This townhouse in Brooklyn was renovated by New York studio Kalos Eidos to include designated floors for “extroverted” and “introverted” activities.
Levels were overhauled into separated public and private portions at the Extro-Intro Residence – a two-storey home in the New York City borough’s Boerum Hill neighbourhood.
Based in the city, Kalos Eidos redesigned the original layout to suit what the studio described as extroverted sections on the top floor, and introverted rooms on the lower level.
“The project was a gut renovation of the lower half of a Brooklyn brownstone, for a woman who shares the house with her sister’s family, who lives in the unit above,” said Ryan Brooke Thomas, principal at Kalos Eidos.
“The goal was to maximise the modest 1,200-square-foot (111-square-metre) interior space to allow for a very extroverted take on living, working, and entertaining on the parlour floor, while accommodating a series of nested, more introverted living spaces at the lower level,” said Thomas.
On the upper floor are an entryway and living room, as well as a powder room, dining room and kitchen. Original marble fireplaces can be found in both the lounge and kitchen.
Kalos Eidos mapped out spaces commonly associated with socialising on this level, to host actions like “welcome”, “entertain”, and “eat”.
“These zones in the residence centre around more extroverted and structured activities, coexisting across an open plan,” said a project description from Kalos Eidos.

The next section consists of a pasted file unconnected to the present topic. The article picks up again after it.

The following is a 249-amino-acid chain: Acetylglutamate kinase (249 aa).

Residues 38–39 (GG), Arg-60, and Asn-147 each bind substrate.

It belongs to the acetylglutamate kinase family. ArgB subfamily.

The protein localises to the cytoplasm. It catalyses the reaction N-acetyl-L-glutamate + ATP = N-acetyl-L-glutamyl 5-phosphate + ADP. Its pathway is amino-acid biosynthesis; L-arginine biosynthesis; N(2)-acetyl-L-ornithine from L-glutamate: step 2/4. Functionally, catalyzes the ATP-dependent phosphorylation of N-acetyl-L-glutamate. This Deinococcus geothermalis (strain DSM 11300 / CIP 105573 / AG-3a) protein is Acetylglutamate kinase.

Dark wood floors and white walls add a high level of contrast throughout, paired with moments of light wood for built-in cabinetry and furniture.
A new patio off the kitchen is elevated on pillars, with an outdoor spiral staircase leading to the lower level. Another set of stairs is separated from the residence’s main living areas, in a hallway off the foyer.
Two bedrooms with ensuite bathrooms are located on the lower level, or basement, and have ample built-in storage and worktops. Both also have private entrances and can be isolated from the rest of the house for guests or tenants.
The two bedrooms are accessed through a dark grey sitting room, or “nest”, which features a curved upholstered wall and built-in seating system with a stowaway bed. A creamy felt partition can conceal the area, alongside light wood cabinets.
These lower areas are designated for “retreat”, “focus” and “privatise/isolate”. In contrast with the open-plan upstairs, the lower spaces are divided with curtains, pocket doors, and convertible furniture.
“These zones serve more introverted and loosely defined activities, each necessitating a degree of insulation or seclusion,” said Kalos Eidos.
Photography is by Lauren Coleman.